Giving every child the best chance of surviving cancer | Western Cape Government


Giving every child the best chance of surviving cancer

15 February 2021

The paediatric oncologists at Tygerberg Hospital remain committed to improving every patient’s chance of survival and quality of life. Cancer continues to affect us significantly and as International Childhood Cancer Day is commemorated on 15 February, Western Cape Government Health (WCGH) expresses its support for children and adolescents with cancer, survivors and their families.

During what has been a challenging year of continuous adaptation and implementing new strategies, paediatric oncologists at Tygerberg Hospital have worked tirelessly to increase early-stage cancer detection, screening and diagnosis. At the same time, only one parent could accompany a child that had to be admitted for chemotherapy, and often parental discussions had to be online, sometimes difficult in the context of limited resources for families.

During the peaks of the COVID-19 pandemic, access to Tygerberg Hospital theatres and advanced imaging were limited and had to be negotiated on an individual patient basis to ensure that crucial investigations or operations were done for emergency purposes. Long-term survivors could not access these necessary investigations and therefore were negatively affected. ‘Major challenges have been accessing theatre time for solid tumour operations, magnetic resonance imaging (MRI) and radiotherapy due to de-escalation of routine services, and anaesthetists who have had to assist in the COVID-19 wards. These anaesthetists were therefore not able to sedate the children for these services as is the standard of care. One major issue was the fact that several children with cancer developed COVID-19 but fortunately recovered from COVID-19,’ said Prof. Mariana Kruger, Executive Head of the Department of Paediatrics and Child Health, and Clinical Unit Head of Paediatric Oncology at Tygerberg Hospital.

Responding to how the pandemic has affected paediatric oncology services, Prof. Kruger said: ‘We have had to institute COVID-19 screening procedures for parents and children prior to entering the paediatric oncology unit to prevent any infections. Furthermore, the usual support groups such as the Cancer Association of South Africa (CANSA) and others could not always provide the support they usually provide. However, the services have benefitted from obtaining equipment for which we have been waiting for months, particularly those that improve infection control such as improved screens between patient beds. We have also obtained additional monitors due to additional equipment that became available after the closure of the CTICC field hospital. A major improvement is that each side room is now equipped with medical air and we can provide high-flow oxygen to patients in need.’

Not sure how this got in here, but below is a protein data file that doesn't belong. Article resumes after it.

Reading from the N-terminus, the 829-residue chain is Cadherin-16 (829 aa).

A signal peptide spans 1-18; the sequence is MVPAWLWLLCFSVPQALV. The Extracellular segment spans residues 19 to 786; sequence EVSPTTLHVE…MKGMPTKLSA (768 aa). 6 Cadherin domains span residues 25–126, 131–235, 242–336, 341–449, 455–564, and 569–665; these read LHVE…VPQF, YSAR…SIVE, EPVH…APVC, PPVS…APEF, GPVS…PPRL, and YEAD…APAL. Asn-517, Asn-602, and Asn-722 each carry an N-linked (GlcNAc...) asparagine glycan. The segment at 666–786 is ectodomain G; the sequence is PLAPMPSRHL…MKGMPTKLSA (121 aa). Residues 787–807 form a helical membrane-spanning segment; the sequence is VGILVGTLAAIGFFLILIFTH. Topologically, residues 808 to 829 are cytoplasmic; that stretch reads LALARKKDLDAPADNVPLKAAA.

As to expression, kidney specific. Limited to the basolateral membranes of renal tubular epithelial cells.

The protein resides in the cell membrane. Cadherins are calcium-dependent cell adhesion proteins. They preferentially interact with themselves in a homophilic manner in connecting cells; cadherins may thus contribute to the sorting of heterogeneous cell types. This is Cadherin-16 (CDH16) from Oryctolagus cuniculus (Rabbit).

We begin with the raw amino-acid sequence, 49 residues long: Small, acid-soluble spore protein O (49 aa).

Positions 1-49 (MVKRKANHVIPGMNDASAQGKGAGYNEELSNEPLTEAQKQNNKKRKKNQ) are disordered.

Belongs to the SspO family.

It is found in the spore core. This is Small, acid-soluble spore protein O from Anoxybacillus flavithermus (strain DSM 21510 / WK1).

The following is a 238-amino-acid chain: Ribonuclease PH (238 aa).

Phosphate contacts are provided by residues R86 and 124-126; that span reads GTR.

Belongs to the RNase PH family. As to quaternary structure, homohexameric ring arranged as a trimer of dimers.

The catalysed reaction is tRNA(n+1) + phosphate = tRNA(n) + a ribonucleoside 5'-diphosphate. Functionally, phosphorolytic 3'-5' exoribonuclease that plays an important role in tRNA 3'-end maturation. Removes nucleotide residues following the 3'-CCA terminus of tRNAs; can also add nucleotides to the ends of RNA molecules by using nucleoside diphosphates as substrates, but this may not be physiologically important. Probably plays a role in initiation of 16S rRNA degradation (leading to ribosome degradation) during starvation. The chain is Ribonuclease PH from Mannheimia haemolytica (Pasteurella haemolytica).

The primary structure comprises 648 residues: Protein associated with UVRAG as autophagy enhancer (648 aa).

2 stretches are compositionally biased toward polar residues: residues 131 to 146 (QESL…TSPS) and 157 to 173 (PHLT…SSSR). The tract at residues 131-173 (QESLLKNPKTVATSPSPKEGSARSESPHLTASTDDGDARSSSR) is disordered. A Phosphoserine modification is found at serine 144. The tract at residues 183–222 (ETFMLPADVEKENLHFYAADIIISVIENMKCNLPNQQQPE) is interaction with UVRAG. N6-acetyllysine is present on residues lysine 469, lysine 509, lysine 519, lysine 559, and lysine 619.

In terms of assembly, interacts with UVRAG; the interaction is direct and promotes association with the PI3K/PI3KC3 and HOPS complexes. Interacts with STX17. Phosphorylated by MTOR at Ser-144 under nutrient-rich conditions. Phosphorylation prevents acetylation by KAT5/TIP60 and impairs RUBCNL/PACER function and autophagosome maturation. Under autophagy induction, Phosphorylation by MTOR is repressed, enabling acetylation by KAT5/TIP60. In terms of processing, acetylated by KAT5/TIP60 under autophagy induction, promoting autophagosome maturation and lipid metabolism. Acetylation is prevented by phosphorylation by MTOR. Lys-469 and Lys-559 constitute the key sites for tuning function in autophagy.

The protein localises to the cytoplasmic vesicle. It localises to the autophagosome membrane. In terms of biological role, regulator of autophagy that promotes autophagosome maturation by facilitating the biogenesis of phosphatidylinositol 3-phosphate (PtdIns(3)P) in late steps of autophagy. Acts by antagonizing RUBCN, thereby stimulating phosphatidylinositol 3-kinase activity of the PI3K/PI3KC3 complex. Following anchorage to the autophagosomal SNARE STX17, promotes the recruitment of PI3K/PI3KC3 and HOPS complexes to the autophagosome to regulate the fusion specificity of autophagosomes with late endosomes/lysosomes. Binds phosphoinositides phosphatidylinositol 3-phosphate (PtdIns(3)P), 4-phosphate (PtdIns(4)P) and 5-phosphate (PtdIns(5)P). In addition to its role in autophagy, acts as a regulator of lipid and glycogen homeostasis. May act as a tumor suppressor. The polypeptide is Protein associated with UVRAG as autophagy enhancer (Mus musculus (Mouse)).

When a cancer is detected at an early stage, the chances of cure dramatically improves than when detected at a later stage when the tumour has spread, and the disease is more advanced. ‘Bear with us if we only allow one parent at a time with a child patient. We know how stressful that is for the parent outside the hospital. Do not keep your children away from hospitals if you see any of the warning signs of childhood cancer in your child namely unexplained high fever, abnormal lumps or masses, pain that wakes the child up at night, tiredness and looking pale, abnormal bleeding and changes in gait or personality,’ added Prof. Kruger.

CANSA estimates that between 800 and 1 000 South African children are diagnosed with cancer annually. Of concern is the fact that half of the children with cancer in the country are seldom diagnosed. Tygerberg Hospital is urging parents and caregivers to familiarise themselves with the symptoms of childhood cancer, and to seek appropriate medical assistance where applicable.

Media Enquiries: 

Laticia Pienaar
Principal Communications Officer
Tygerberg Hospital
Tel: 021 938 5454
Cell: 081 039 4050